A Brief HistoryAd networks grew during the dot-com boom that began in the mid-90s. As the number of sites and digital publishers multiply, they need a simple way to increase inventory demand and ad revenue. Likewise, advertisers need help to scale their digital ad purchases on a number of websites without having to deal with each publisher directly.
At first, there was DoubleClick. Launched in 1996, a digital ad services agency pioneered the concept of an ad network and attracted buyer demand with its ad performance tracking and reporting solutions. The company acts as an intermediary, marketing buys ads between advertisers and publisher networks.
DoubleClick survived the 2000 dot-com bust, and Google bought it in 2007 for $ 3.1 billion. At that time, Google AdSense was four years old, launched in 2003. Today, Google Display Network from Google AdSense publishers is the world's largest ad network, and DoubleClick for Publishers (DFP) acts as Google's premium publisher network.
With mobile and video growth, ad networks specifically for this area are formed, and many have been seized by people like Google (AdMob), Yahoo (Flurry and BrightRoll), Twitter (MoPub), AOL (Millenial Media, Adap.tv) and Facebook (LiveRail). TubeMogul and Video Tremor are examples of independent video ad networks. Chartboost, InMobi, Smaato, StartApp, and TapJoy are among the mobile ad networks that are still independent.
How does an ad network work?At the most basic level, inventory of unsold advertisements from publishers and sell them to advertisers. They earn money by taking an ad revenue slice, sometimes marking inventory before selling it.
Ads are sent to publisher sites by ad network and servers through the code on publisher sites that contact those ads. Performance is tracked via tracking pixels from ad networks placed advertisers on conversion pages like thank-you pages on their sites. An ad network ad server affects ad targeting, tracking, and reporting in a campaign.
Unlike AdSense where advertisers and agents manage their own bidding, targeting, and optimization, many ad networks manage campaigns on behalf of agents and advertisers. In this case, ad networks and buyers negotiate ad purchase terms like audience targets, impressions (how many times ads are served) and paid (CPM). Ad networks then run targeting, optimizing and reporting on campaigns.
What Type of Targeting is Available?Some ad networks categorize sites on their networks based on the type of content they cover. Automotive sites, travel, beauty, fitness, for example, can be grouped into vertical channels and sold to advertisers who want to reach audiences interested in the topic. Some networks meet certain verticals while others are open to almost all types of sites. Alternatively, ad networks may instead sell audience segments created based on behavior, interests, demographics and other data from third-party publishers and data providers.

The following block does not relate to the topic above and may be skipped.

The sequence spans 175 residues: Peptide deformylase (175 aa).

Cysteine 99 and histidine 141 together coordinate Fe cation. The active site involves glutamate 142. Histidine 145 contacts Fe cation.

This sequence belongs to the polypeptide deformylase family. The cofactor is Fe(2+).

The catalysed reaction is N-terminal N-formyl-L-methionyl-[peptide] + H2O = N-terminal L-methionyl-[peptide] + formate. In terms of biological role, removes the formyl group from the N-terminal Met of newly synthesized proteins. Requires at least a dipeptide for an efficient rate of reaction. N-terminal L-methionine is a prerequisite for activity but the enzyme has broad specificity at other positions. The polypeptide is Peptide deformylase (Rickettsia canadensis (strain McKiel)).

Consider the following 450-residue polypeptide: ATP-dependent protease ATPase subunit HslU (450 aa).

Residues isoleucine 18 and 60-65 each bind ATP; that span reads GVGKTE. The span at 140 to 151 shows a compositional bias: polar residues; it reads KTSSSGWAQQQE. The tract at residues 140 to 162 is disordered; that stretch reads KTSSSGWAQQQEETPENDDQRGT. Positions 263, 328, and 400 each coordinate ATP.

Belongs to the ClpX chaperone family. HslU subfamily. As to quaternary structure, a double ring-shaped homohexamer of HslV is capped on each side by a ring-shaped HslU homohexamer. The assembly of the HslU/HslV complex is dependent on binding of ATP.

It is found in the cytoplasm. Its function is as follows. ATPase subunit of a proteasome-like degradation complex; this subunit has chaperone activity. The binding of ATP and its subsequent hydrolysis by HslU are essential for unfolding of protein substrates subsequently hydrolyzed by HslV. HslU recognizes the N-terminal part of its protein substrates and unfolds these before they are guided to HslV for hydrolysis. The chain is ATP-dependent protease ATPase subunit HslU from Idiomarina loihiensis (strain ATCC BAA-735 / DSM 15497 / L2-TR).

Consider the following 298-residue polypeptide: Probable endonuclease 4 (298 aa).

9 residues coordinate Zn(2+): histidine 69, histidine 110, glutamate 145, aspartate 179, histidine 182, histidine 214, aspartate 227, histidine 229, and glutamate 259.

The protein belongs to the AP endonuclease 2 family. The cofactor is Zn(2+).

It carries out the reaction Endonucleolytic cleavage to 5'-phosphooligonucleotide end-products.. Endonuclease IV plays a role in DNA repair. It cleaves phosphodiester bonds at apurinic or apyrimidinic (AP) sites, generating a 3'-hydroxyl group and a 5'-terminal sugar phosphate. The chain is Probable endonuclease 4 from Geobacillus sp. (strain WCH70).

There is also a low-cost, inventory-based ad network that provides little transparency to where the advertiser's ads appear. This blind purchase can offer a cheap scale and is usually purchased by direct response advertisers who measure performance by CPA and pay less attention to brand safety.
Are All Ad Networks Equal?In short, no. Some networks are very selective about the type and quality of publishers that are allowed on the network, while others are clearly less so.
Tighter ad networks may have exclusive access to premium publisher inventory. In fact, the publishing group has established their own advertising network to control the inventory type in the pool and maintain the premium price.
Some networks will buy ad impressions in bulk from the ad exchange and resell them with markup. Some ad networks also sell inventory from publishers in the open market. Another strategy is to combine ad sales through other ad networks.
Transparency IssuesThe purchase of ad exchanges and ad syndication are two reasons why buyers get worse in some ad networks because it's often not clear at the beginning that brand advertising will run on (or off) the network.
Pricing and Ad FormatsAd networks started in the desktop banner era, but now covers all sorts of digital inventory, including mobile and video.
There are ad networks that specialize in one type of ad format or media and others that sell everything. In addition to standard IAB ad units, some examples of other ad formats sold by ad networks are native display and video ads, in-picture ads, content suggestions and ads in a text.
Many networks offer several price options. Model costing per thousand impressions (CPM), viewable CPM (vCPM), cost per click (CPC), cost per acquisition (CPA), cost per view for video (CPV). Some purchases are fixed-rate, while others are auction-based (like AdSense).
Publishers typically earn ad revenue percentages.You may wonder how the ad network is different from the exchange of ads. Stay here. Ad Exchange will be the focus of the next installment of the MarTech Landscape series.